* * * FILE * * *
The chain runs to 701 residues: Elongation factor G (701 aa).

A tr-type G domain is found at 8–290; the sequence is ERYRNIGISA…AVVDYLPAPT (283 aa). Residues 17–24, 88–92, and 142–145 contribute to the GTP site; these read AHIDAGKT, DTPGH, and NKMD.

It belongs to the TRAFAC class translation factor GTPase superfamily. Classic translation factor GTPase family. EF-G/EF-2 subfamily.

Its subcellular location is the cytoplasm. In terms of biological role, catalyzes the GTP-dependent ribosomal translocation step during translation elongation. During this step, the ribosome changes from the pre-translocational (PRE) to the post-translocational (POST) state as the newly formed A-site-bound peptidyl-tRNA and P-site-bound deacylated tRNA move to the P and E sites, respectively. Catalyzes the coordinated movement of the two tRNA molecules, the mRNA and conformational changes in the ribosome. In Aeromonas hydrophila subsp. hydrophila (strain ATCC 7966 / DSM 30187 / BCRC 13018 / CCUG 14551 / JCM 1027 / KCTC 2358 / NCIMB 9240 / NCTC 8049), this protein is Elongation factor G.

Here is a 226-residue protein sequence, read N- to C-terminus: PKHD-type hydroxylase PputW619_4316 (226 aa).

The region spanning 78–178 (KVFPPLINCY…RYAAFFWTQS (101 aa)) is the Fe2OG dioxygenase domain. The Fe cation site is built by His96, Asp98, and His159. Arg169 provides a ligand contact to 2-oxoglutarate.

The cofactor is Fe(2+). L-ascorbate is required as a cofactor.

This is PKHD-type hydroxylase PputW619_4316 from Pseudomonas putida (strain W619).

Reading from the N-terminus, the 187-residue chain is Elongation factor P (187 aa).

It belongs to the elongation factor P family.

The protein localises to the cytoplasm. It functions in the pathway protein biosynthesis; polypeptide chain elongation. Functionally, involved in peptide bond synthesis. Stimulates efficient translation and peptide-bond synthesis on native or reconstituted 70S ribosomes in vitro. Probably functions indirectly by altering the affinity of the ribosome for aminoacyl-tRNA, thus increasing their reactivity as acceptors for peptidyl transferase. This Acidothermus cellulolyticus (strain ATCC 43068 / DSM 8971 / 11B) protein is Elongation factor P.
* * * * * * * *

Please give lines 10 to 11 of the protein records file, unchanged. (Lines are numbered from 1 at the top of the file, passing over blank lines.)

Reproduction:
It belongs to the elongation factor P family.

The protein localises to the cytoplasm. It functions in the pathway protein biosynthesis; polypeptide chain elongation. Functionally, involved in peptide bond synthesis. Stimulates efficient translation and peptide-bond synthesis on native or reconstituted 70S ribosomes in vitro. Probably functions indirectly by altering the affinity of the ribosome for aminoacyl-tRNA, thus increasing their reactivity as acceptors for peptidyl transferase. This Acidothermus cellulolyticus (strain ATCC 43068 / DSM 8971 / 11B) protein is Elongation factor P.